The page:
Holiday community leadership using cross-disciplinary skills

The holidays are a time when we often display positive actions and measures by utilizing these cross-disciplinary skills, both consciously and subconsciously.

This is a time of year when our day-to-day is often inundated by cheerful holiday music, colorful lights and friendly laughter amongst peers. It is also a time filled with many kinds of celebrations, traditions and festivities. According to Michigan State University Extension, it is also a time of gift giving and of charity, of boisterous game, and family meals. How, where and what you celebrate during this time of year is unique to you and your personal narrative. That being said, this is a time of year when, I believe, we all tend to exhibit a great capacity for community leadership.

When we think about leadership and engaging in our community some very specific examples or individuals may come to mind. You might think of the mayor of your town, the head of your faith-based organization or a particularly active teacher. Do you think of yourself?

The holiday season is a time when you are probably exhibiting cross-discipline leadership skills and behaviors without even recognizing it. “Cross-discipline” means that these particular skills aren’t specific to an individual lens, field or activity, but rather, are broadly applicable in a wide range of contexts. Here are some examples of such skills and behaviors MSU Extension suggest you utilize this time of year:

  • Active communications: Communication is two-fold. It is both our sharing of information (verbally or via writing) and listening to the information that others are sharing with us. During the holidays we send cards and notes updating our networks about our lives. We humor long phone calls from past acquaintances and sometimes try ourselves to reconnect with relationships that might have fallen to the wayside through the course of the year.
  • Conflict resolution: How many times do we gather with our extended families and end up feeling disgruntled or misunderstood? The holidays are a time when we generally put aside our differences for the greater good of our social engagements. We tend to more openly consider the perspectives of others during this time of year and more quickly find common ground.
  • Showing appreciation: Everyone has different ways they like to receive and give appreciation. This could be sending a thank you note or taking the time to meet for a hot cocoa. Some people might need gestures or gifts to be appreciated. No matter what way is best for the individuals in your life, this is a time of year when we tend to say “thank you” to those who have supported us throughout the year; a time when we take action to show those important to us that we think fondly of them.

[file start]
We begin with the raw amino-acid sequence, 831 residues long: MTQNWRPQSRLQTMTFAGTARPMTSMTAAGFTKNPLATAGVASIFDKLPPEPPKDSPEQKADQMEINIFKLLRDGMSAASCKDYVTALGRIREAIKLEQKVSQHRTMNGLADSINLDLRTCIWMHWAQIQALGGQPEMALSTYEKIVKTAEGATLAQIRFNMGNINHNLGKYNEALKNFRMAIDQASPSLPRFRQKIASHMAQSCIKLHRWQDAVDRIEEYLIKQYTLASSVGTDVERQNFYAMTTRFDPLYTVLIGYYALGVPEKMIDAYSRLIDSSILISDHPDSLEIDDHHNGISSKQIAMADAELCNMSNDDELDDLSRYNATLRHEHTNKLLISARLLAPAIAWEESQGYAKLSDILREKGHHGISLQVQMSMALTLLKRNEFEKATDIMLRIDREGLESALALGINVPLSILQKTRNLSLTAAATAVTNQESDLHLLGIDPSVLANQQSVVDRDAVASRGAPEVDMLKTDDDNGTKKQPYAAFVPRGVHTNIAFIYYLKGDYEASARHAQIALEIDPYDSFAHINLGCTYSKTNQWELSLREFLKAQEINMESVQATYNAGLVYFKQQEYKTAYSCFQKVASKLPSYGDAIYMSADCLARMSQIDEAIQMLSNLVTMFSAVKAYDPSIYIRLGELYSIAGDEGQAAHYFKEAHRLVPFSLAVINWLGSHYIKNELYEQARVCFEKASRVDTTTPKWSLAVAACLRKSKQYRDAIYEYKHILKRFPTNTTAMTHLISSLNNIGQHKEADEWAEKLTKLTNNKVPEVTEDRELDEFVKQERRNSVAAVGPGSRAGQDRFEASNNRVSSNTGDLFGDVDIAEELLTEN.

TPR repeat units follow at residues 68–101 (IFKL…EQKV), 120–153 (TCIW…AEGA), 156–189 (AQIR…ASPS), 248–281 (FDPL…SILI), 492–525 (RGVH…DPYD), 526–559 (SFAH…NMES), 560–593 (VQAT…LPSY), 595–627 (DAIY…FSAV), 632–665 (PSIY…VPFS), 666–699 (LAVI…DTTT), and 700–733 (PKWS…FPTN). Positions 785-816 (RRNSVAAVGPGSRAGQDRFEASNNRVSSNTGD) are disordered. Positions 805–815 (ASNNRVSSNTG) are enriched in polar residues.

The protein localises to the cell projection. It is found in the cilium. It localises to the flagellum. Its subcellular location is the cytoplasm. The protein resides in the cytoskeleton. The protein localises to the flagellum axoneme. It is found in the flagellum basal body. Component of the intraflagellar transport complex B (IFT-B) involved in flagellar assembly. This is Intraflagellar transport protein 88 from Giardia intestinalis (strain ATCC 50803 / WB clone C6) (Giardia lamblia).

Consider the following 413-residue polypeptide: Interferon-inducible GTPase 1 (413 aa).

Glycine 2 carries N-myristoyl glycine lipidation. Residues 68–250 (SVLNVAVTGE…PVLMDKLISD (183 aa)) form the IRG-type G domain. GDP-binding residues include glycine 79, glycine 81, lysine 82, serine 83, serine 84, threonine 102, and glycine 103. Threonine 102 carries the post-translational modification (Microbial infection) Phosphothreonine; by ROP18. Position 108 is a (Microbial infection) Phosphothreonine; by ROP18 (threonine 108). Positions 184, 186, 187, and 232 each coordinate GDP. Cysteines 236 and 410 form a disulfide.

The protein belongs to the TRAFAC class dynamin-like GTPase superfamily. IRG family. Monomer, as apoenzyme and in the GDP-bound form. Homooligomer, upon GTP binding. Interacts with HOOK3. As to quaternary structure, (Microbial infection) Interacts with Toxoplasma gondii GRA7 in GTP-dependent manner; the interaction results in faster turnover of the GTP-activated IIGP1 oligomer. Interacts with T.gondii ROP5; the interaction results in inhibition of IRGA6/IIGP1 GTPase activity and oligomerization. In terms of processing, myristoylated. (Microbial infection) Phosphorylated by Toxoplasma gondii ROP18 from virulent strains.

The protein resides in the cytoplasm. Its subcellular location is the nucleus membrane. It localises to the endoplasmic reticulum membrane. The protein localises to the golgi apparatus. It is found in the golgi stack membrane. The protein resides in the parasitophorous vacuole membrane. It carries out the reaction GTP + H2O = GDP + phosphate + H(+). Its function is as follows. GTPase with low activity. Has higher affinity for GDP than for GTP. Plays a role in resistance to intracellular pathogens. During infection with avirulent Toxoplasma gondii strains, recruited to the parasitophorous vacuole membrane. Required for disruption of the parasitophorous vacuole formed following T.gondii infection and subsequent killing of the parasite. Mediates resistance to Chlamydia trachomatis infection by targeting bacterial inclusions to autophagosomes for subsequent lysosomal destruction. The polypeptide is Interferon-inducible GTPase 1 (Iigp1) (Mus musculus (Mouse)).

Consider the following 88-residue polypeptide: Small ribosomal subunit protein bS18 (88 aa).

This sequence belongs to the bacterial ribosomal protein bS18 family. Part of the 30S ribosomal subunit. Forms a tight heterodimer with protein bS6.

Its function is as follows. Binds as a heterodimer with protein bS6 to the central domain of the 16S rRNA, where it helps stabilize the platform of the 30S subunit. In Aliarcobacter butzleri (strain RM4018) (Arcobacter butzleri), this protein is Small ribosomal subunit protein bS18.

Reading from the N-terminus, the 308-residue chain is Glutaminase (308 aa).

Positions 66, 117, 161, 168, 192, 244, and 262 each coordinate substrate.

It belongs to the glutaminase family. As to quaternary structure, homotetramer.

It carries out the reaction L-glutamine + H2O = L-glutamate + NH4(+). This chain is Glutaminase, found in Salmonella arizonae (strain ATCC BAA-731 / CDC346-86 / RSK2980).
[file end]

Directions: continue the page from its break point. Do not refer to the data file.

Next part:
• Respect and empathy: “The Golden Rule” (also known as ethic reciprocity) is very often one of the first guidelines of society that we learn as children. “Treat others as you would like to be treated.” It’s easy enough to remember; you could probably approach any random stranger and ask about the meaning of the golden rule to only receive a similar response. Even though we all know the golden rule and wish others to abide by it when interacting with us, often we can get caught up in or blinded by our own perspectives and forget to keep this at the forefront of our actions. The holidays are different. We are more inclined to give to charity during this time of year and often think of, and take action on meeting the needs of others in our community.

As you can see, most of these skills and behaviors are interconnected with one another. When you are actively communicating, you might be more in tuned to the best ways (and when) to show appreciation for those around you. When you show respect and compassion for one another it is easier to maturely find common ground when conflict arises. These are not things that live in silos and are separate from one another. Instead they are an interconnected web of skills you are born with, but could be more conscious about using in the future. For more information on leadership, visit the MSU Extension 4-H Leadership and Citizenship page.

Despite the holidays being a time when we always have a lot on our “to-do” lists, we often take the time to be leaders both consciously and subconsciously. We are tuned into the needs of those around us and seize opportunities to take actions of betterment in our communities. Random acts of kindness are more frequent and our connection to our human family is more prevalent. MSU Extension challenges you to take this time as an opportunity for a New Year’s resolution—keep the “holiday spirit” alive throughout the year by using and exhibiting these cross-disciplinary leadership skills and behaviors every day.

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